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Interview:
Bad Company still living a rock 'n' roll fantasy 40 years later
 

By GARY GRAFF
@graffonmusic, Facebook.com/Gary Graff on Music

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Paul Rodgers says that Bad Company's 40th anniversary crept up on him.

"We're doing so many things all the time, and Bad Company is kind of always in the background for me," explains the singer, who co-founded the all-star group during 1973 in England fronting it for six albums and enduring hits such as "Can't Get Enough," "Feel Like Makin' Love," "Shooting Star" and, of course, the song "Bad Company."

"My manager called me up and said, 'Well, if you were putting Bad Company together in '73, this year is your 40th anniversary of that.' I said, 'Wow!' He asked, 'Do you want to do something to celebrate it?' I said, 'Sure, let's go out and do something,' and he came back with these shows -- some of them by ourselves, and some with our good friends Lynyrd Skynyrd.

"So it's quite a party we'll have out there."

The Skynyrd connection, in fact, runs even deeper than just being road buddies during the 70s. The Southern rockers actually introduced Rodgers to his wife, former Miss Canada Cynthia Kereluk, during the mid-2000s.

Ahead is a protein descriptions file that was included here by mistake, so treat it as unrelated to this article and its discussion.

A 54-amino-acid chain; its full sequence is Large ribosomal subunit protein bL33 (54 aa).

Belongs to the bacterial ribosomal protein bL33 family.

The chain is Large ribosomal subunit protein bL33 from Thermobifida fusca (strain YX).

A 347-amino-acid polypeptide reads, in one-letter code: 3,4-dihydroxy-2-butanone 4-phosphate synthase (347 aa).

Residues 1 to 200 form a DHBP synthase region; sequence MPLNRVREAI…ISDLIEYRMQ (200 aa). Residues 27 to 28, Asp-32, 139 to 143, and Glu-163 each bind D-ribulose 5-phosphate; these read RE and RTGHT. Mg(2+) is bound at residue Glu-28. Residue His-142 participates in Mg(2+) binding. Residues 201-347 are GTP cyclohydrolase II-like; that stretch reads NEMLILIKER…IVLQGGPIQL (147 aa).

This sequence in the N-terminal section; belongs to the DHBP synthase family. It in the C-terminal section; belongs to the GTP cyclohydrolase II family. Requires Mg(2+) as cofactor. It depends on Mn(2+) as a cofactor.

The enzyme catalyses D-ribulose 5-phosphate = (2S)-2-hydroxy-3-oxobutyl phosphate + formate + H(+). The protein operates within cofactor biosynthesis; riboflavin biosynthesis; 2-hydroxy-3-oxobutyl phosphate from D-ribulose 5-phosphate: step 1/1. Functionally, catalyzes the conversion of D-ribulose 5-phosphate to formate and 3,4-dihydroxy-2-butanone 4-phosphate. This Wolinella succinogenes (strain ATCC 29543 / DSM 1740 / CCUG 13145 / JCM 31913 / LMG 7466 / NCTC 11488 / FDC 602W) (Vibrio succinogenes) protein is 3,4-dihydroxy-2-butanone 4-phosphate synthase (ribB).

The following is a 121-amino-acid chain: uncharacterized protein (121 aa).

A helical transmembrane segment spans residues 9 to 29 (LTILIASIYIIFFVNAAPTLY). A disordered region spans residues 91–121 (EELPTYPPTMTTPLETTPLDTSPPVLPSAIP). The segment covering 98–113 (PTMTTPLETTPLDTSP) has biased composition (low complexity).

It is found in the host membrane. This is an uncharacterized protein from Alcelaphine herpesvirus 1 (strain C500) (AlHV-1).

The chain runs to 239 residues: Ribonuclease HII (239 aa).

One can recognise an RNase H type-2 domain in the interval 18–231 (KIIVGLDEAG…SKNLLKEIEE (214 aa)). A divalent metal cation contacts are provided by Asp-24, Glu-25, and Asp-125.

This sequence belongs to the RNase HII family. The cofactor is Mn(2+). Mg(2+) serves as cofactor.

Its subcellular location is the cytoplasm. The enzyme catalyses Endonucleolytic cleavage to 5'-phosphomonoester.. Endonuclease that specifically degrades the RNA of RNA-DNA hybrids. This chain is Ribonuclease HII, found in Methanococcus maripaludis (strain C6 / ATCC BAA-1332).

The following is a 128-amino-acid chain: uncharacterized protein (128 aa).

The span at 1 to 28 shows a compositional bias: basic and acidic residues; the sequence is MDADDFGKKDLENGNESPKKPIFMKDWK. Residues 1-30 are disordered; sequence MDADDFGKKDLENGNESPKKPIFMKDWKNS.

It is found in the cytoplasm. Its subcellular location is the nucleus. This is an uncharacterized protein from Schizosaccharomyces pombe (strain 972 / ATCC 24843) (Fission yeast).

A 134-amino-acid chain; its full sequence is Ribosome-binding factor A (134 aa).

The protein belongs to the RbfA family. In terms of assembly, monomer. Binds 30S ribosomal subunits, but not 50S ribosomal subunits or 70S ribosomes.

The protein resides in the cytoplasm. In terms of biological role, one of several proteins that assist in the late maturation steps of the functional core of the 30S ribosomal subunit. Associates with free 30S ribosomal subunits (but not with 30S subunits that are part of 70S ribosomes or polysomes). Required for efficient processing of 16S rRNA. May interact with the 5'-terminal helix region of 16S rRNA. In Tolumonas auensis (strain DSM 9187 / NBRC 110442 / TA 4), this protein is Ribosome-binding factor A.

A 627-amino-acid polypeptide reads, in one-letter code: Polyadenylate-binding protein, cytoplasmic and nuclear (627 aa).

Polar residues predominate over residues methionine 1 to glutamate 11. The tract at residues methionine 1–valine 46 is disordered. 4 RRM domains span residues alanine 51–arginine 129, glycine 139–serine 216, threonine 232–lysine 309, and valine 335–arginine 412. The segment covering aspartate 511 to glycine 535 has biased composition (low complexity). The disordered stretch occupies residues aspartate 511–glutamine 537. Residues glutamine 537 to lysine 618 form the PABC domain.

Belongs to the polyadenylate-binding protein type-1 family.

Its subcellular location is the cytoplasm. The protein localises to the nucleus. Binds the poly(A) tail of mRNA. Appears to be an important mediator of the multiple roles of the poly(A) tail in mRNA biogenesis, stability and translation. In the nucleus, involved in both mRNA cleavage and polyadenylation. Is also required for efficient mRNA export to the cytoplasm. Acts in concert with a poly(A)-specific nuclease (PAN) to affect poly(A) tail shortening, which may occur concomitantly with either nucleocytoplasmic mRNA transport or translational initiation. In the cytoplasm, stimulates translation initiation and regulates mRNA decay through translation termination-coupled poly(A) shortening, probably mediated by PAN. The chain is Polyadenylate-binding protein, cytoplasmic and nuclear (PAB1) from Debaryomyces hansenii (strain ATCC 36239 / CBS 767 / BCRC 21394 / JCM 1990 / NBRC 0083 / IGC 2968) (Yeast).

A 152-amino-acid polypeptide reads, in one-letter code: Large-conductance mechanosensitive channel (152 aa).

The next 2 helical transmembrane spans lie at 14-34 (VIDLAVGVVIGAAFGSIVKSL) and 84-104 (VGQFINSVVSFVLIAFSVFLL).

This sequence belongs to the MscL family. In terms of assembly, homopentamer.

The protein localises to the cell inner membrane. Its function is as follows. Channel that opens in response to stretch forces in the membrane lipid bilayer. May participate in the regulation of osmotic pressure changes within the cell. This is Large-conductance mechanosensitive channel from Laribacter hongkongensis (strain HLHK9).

"I was touring with them as a solo artist and they knew Cynthia and kept saying, 'Wait 'til we get to Vancouver,' and I kept saying, 'Yeah, yeah...' " recalls Rodgers, who married Kereluk in 2007 and became a Canadian citizen himself in 2011. "They had a feeling we would get along great, and we did. We got on like a house on fire, and the rest is history."

Bad Company's place in rock history, meanwhile, is well entrenched thanks to the aforementioned hits and multi-platinum sales for four of the group's first five albums (1973's self-titled debut has sold more than five million copies in the U.S.). The group wasn't something Rodgers planned; his previous group, Free, broke up in 1972 and he was touring with a short-lived trio called Peace that was opening for Mott The Hoople -- whose guitarist, Mick Ralphs, was becoming disenchanted with his situation.

"I knew Mick, anyway, and Mick and I gravitated together and started to exchange ideas for songs," Rodgers, 63, remembers. "The idea of forming band was borne out of that."

One of those first tunes was "Bad Company," which was inspired by the 1972 Jeff Bridges western film of the same name. Rodgers recruited former Free drummer Simon Kirke to help him finish the lyrics, and at the same time "Mick and I were trying to think of band names; we'd phone each other up and just say names and see how the effect was. And I phone him one day and said, 'Bad Company!' That was it really. That was the name of the band."

Many good things fell into place for the burgeoning outfit. Former King Crimson bassist Boz Burrell joined to complete the quartet, and Bad Company signed on with Led Zeppelin manager Peter Grant and the group's label, Swan Song, which gave the newcomers instant cache and credibility. But its out-of-the-box success came as a surprise to all concerned.